[EDITORIAL NOTE: LC, who blogs at Retirement Daze, has sent in her photo for the Where Elder Blog feature. You can see it here. And you can find out how to submit a photo of your own blogging place here.]
According to a recent survey, 73.6 percent of women and 44.1 percent of men use the internet over other sources to research their aches and pains. The women say they have grown frustrated with trying to see their primary care physicians; men say they don't know how to describe symptoms when using the internet. (Men reading this – you'll have to explain that reason; I sure can't.)
Here are some other, more specific findings:
- 85.1% women and 50.1% of men don't even think to call their doctor when they think something is wrong
- 90.6% of women and 75% of men believe trying to get in to see the doctor is a waste of time
- 81.5% of women and 71.6% of men think seeing their doctor will be too expensive even with insurance coverage
- 71.3% of women and 64.2% of men say hidden costs and fees not covered by insurance keep them from seeing their doctor
Also, women who turn to the Internet before or instead of consulting their physicians said they are comfortable doing so because they aren’t looking for answers to life-threatening illnesses but rather, information on general aches and pains.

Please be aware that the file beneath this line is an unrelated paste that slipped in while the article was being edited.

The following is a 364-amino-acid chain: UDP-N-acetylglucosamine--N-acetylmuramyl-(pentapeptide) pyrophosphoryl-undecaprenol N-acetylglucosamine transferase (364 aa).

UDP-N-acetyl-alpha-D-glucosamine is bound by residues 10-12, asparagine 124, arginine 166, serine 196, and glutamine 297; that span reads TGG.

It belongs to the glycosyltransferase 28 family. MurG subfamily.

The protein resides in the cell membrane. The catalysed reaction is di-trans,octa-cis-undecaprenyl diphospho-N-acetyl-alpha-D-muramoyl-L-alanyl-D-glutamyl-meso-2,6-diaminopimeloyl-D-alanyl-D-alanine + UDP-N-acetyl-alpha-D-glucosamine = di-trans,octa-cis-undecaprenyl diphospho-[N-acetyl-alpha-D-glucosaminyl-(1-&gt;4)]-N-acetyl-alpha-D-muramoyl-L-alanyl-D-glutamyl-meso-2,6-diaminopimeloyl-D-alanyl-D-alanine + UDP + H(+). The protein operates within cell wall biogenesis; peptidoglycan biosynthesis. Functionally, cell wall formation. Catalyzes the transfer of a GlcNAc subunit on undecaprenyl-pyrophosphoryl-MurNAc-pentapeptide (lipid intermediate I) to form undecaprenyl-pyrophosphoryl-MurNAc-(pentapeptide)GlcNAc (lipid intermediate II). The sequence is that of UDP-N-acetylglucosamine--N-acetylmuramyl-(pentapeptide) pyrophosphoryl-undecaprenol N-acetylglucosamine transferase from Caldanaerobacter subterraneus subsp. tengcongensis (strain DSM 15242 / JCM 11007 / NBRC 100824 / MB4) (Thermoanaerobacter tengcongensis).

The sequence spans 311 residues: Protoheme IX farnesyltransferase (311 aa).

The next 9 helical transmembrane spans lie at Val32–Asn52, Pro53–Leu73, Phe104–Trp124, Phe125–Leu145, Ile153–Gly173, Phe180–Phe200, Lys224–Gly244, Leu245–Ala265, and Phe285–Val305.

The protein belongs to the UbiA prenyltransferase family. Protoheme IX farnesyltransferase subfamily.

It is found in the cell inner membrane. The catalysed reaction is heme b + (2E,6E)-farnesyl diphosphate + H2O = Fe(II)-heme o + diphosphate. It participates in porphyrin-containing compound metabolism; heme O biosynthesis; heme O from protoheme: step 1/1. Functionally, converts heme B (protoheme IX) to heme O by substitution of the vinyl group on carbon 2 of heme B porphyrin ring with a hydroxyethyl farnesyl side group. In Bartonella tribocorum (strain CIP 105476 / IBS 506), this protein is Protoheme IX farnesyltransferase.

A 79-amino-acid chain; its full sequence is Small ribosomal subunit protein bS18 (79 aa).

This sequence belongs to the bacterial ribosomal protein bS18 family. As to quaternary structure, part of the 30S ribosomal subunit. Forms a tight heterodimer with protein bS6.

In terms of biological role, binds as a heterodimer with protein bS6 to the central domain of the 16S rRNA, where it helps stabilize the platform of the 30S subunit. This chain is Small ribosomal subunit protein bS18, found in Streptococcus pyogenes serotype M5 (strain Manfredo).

The percentages are astonishing – much higher than I would have guessed. According to Tamer Elsafy, CEO and founder of Flexcin:
“Although the Internet doesn’t replace your doctor, I think these results speak to the fact that both women and men are very frustrated with the healthcare industry. If you have general aches and pains or a case of the sniffles, people today are more inclined to research the Internet rather than wait several days to see a doctor and then pay the high cost of prescriptions.”
[This survey was conducted by Flexcin International, Inc. which, according to the email about this survey, is “a manufacturer and marketer of leading natural supplements that provide joint inflammation relief.”]
Oddly, given the kind of supplement this company deals in, the 1,034 survey respondents, equally divided between men and women who live in 10 U.S. states, were age 35 to 60. So none of them has experience with Medicare.
Nevertheless, the survey is useful for elders too. I realized that it's been years since I've consulted a physician for anything other than an annual checkup. I use community or local government programs for my annual flu shot and because I haven't found a primary care physician here yet, I used a nearby drop-in clinic when my eye got itchy, red and swollen enough that I believed it needed professional attention.
Since I've never tried, I don't know what the wait time might be to see my (Medicare) physician about an immediate problem. But unlike the survey respondents, thanks to Medicare, I have never feared the expense or hidden fees of seeing him or her.
After four years of Medicare coverage, I can no longer imagine living with the worries the survey uncovered. These are just one good reason we still need to work toward a single-payer health care system.
At The Elder Storytelling Place today, Lyn Burnstine: Lighted Windows